Picture Postcards from the Great War

WW1 Conscientious Objectors on Postcards 

Tony Allen

During the Great War, the conscientious objector (C.O.) was a perfect subject for ridicule and fun on picture postcards. Each C.O. pleaded his case before a tribunal comprised of people who saw it as their duty to gain as many recruits for the army as possible and openly hated and despised those whose conscience would not allow them to kill on political, religious or moral grounds. However, many of the man who objected to serving in the army did agree to serve in non-combatant roles or as ambulance drivers or stretcher bearers whose work often took them near the front-line and their bravery soon came to be recognised. Nevertheless, conscientious objectors were ridiculed on comic picture postcards as being weak and cowardly men.

CO ww1 postcard
In spite of the bravery of many serving conscientious objectors who worked in areas of extreme danger, the comic postcard shown above - number 730 in the ‘H.B. Series’ - depicted them in a less than favourable light. It was mailed from London to Bexhill-on-Sea in October 1916 - three months after the start of the Somme offensive.
CO ww1 verse card
Another card in the 'H.B' Series. The initials on the card are those of the artist Archibald English.

The 1916 Conscription Act, contained a 'conscience clause' - "The right to claim exemption from military service."  Over 16,000 men made a claim for exemption from military service. Each applicant was required to attend a local tribunal which would asses his sincerity to the claim, The panel consisted of four members. The first three were selected by the local council and could be business men, landowners, shop keepers, civil servants and the like. The fourth member of the panel was a army-selected military man with the right to cross-examine the applicant. The brief of the 'military representative' was to "to get as many men for the army as possible."

Before the committee comic card ww1
This card was signed by Donald McGill and was number 2331 in the Inter-Art "COMIQUE" series. It depicted a man "going before the tribunal" to plead his case against being conscripted into the army. The intention of the panel was "to get as many men for the army as possible." One report said, "The tribunals usually included a Military Representative, a Magistrate and two upstanding citizens of the community'." Even the man's reply of "…helping to make airyplanes." would not have saved him, as most men engaged in this work were released for military service anyway and their jobs took over by women.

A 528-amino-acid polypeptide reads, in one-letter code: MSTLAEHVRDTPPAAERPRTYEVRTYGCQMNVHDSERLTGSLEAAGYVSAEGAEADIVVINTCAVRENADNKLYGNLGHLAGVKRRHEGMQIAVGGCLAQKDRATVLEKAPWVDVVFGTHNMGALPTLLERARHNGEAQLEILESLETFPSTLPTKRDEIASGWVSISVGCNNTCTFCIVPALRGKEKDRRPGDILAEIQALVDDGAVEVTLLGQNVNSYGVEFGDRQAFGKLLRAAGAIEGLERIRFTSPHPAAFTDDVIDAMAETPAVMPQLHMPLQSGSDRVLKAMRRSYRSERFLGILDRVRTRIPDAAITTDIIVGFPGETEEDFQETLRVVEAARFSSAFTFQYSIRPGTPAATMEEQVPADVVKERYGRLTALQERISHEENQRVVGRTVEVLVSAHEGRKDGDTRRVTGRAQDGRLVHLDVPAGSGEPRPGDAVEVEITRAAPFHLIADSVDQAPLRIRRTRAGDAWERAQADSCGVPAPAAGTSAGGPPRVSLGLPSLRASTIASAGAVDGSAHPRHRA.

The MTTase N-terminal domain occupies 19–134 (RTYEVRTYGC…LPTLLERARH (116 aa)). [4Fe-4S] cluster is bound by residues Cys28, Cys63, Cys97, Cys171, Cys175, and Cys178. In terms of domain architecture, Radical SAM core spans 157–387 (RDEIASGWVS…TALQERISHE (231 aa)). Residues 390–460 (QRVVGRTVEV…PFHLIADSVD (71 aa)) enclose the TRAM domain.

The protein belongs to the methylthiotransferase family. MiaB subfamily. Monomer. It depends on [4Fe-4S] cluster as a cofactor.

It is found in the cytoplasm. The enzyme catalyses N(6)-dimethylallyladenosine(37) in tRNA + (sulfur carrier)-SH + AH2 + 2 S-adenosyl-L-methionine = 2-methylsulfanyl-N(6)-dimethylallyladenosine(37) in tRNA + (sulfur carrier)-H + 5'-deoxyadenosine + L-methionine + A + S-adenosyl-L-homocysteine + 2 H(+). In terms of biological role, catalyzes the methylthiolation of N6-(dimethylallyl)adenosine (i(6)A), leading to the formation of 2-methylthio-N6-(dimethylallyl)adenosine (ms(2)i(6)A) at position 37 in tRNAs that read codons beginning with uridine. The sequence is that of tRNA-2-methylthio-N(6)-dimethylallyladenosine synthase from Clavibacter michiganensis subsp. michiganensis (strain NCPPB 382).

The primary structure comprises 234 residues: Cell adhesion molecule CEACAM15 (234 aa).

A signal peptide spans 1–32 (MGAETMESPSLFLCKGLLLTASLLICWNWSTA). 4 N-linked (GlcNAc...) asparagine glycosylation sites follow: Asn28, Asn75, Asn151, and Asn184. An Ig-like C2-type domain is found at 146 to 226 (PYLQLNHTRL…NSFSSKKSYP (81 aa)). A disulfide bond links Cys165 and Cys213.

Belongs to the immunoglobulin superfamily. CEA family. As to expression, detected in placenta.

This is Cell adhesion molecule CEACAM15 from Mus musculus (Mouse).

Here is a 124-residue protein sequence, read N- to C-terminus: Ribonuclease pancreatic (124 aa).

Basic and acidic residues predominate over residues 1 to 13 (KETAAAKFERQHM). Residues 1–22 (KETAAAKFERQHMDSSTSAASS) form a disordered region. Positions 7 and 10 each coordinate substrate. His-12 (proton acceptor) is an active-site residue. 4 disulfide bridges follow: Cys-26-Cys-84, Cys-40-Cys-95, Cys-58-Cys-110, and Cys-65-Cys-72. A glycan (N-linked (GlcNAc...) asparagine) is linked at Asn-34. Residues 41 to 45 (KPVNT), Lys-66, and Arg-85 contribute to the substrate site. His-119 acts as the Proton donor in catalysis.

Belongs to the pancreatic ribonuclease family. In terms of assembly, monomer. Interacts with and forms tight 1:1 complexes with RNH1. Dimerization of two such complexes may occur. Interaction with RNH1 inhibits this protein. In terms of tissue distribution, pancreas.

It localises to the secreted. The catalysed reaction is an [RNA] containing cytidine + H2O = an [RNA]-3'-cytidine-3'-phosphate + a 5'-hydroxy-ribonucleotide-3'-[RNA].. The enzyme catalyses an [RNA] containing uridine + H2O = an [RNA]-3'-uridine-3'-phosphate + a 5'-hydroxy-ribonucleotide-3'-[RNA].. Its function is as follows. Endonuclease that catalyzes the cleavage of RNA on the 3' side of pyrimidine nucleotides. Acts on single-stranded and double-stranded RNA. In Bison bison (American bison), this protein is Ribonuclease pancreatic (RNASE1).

On 25th February 1915, architect Sidney Turner appeared before a tribunal in Deptford to plead his case for exemption from military service. The two page "APPLICATION AS TO EXEMPTION." that Turner laid before the tribunal, gave, in his own words, his belief why he should have been exempted. The tribunals' decision was written at the bottom of the second page.
Sidney Turner was given a custodial sentence for refusing to undertake military service and sent to Exeter Prison to serve it. One of his letters from there, to his mother and father has survived and it is shown below. It is dated 3rd march 1917.
Many of the 1,000 or so conscientious objectors who did go to prison did not suffer in silence. They were usually committed, articulate and clear-headed men and picture postcards were among the methods they used to get their message across to the public. The artists in the anti-war and anti-conscription movements showed a wry sense of humour in depicting what it was like to be a conscientious objector in prison.
ww1 card What a CO feels like
ww1 card The CO in prison
These cards, produced by C.O.s and their supporters in 1917, were an attempt to get their point of view across to the public and to expose the harsh treatment they frequently endured in prison. The card on the left is titled "WHAT A C.O. FEELS LIKE", while the one on the right is "THE C.O. IN PRISON."